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The Dodd-Frank Wall Street Reform and Consumer Protection Act ~ Significant Corporate Governance and Financial Services Changes Forthcoming

On July 15th, after passing the US House of Representatives, the US Senate passed, by a vote of 60 to 39, the Dodd-Frank Wall Street Reform and Consumer Protection Act.  The Act was signed into law by President Obama on July 21st.  This legislation (over 2,300 pages) is the most significant omnibus financial services and corporate governance legislation since the Great Depression.  Mary Schapiro, the Chairwoman of the Securities and Exchange Commission (SEC), called it a “giant step.”  Paul Volcker, former Chairman of the US Federal Reserve, said the bill “must be supported by more effective and disciplined regulation and supervision.”  The President remarked, “For years, our financial sector was governed by antiquated and poorly enforced rules that allowed some to game the system and take risks that endangered the entire economy.”

Here are some of the most significant highlights of the Act:[1]

  • “Say-on-pay” – Shareholders will have a right to a non-binding vote on executive pay and “golden parachutes” arising from mergers and acquisitions.
  • Proxy access – The Act affirms the authority of the SEC to create rules over proxy access (these are forthcoming).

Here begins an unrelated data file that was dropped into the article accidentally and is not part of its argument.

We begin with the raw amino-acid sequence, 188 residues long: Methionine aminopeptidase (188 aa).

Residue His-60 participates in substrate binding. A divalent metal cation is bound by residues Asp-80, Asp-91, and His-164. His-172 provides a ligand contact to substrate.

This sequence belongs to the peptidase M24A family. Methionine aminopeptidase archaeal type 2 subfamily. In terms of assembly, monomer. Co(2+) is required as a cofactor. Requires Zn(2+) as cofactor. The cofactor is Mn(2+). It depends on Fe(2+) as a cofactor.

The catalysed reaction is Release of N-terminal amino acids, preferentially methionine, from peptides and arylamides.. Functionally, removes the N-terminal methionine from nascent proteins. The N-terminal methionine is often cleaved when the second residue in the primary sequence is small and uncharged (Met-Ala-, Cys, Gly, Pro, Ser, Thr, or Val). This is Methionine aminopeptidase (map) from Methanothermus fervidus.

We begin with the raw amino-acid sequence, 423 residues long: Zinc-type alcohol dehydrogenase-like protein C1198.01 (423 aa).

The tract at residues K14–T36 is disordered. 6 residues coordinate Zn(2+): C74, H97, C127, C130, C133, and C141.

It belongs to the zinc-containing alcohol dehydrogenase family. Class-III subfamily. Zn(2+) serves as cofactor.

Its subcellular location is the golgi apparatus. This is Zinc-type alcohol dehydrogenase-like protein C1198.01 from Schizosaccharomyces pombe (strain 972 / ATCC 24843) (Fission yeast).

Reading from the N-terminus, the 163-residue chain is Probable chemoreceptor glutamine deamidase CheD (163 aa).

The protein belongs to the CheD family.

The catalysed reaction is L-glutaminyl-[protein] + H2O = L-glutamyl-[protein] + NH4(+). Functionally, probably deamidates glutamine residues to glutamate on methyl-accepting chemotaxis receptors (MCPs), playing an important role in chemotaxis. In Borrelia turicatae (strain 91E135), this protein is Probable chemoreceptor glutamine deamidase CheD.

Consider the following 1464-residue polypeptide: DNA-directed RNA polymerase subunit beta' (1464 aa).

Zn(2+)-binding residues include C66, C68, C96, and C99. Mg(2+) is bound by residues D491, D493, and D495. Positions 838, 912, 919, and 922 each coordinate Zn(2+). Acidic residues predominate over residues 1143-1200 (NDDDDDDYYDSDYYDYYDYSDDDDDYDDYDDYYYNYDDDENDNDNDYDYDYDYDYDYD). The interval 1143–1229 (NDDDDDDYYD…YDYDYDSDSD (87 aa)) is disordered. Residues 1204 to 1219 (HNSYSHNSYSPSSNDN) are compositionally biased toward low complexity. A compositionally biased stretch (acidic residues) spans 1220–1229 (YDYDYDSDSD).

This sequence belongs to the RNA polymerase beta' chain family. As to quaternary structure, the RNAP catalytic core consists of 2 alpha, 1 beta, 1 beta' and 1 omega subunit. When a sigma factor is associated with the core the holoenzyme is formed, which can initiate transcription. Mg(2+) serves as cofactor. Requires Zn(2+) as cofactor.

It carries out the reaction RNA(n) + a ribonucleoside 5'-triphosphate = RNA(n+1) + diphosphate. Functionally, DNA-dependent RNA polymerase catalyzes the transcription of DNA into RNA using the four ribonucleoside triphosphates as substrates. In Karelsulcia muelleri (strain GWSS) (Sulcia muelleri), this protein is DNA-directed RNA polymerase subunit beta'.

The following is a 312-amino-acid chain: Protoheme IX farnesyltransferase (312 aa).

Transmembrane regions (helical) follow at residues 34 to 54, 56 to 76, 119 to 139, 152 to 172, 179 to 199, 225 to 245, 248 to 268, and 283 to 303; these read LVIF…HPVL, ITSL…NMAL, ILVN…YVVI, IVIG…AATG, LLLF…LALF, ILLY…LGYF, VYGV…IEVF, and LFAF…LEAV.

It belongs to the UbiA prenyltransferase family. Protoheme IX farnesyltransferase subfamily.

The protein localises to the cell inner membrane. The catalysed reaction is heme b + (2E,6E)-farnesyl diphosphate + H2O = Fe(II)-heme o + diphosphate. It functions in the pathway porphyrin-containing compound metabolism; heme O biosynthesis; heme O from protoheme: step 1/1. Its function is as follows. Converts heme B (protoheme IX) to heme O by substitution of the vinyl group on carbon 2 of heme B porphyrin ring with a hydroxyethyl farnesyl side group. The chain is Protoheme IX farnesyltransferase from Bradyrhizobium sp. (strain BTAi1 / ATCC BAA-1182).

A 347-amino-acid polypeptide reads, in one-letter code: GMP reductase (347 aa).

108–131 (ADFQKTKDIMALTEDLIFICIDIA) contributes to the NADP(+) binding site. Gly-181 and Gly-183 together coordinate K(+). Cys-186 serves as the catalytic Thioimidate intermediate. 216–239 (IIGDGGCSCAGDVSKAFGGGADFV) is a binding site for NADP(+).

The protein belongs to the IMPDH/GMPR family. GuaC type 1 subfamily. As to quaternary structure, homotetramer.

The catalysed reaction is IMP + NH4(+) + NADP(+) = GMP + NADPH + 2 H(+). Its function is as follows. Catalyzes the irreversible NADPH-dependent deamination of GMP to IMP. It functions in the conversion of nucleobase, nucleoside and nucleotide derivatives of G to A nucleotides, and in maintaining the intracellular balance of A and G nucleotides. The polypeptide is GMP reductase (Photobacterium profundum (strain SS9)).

• Board leadership – Companies must disclose and explain whether the board chair is independent and separate from the CEO, as well as the structure of their board leadership.

 

  • Women and minorities – The Act creates an Office of Minority and Women Inclusion at each of the federal banking and securities regulatory agencies, to coordinate assistance, address diversity matters and seek diversity in the workforce of regulators.

 

  • Clawbacks – Companies must recover executive incentive pay derived from incorrect financial statements.
  • Compensation committees and compensation disclosure – Compensation committees must have fully independent members and advisors.  Committees must disclose the relationship between past compensation and company performance, and the ratio between the median annual compensation of all employees of a company, excluding the CEO, and the annual compensation of the CEO.
  • Oversight of compensation in the financial services industry – The Act requires full disclosure of incentive compensation.  Regulators can prohibit any incentives deemed excessive or that could lead to significant financial losses.

 

  • Hedging – There is to be full disclosure of directors’ or employees’ use of instruments to hedge against decreases in the value of the company’s shares.
  • Broker voting – Beneficial owners must consent for a broker to vote shares on their behalf.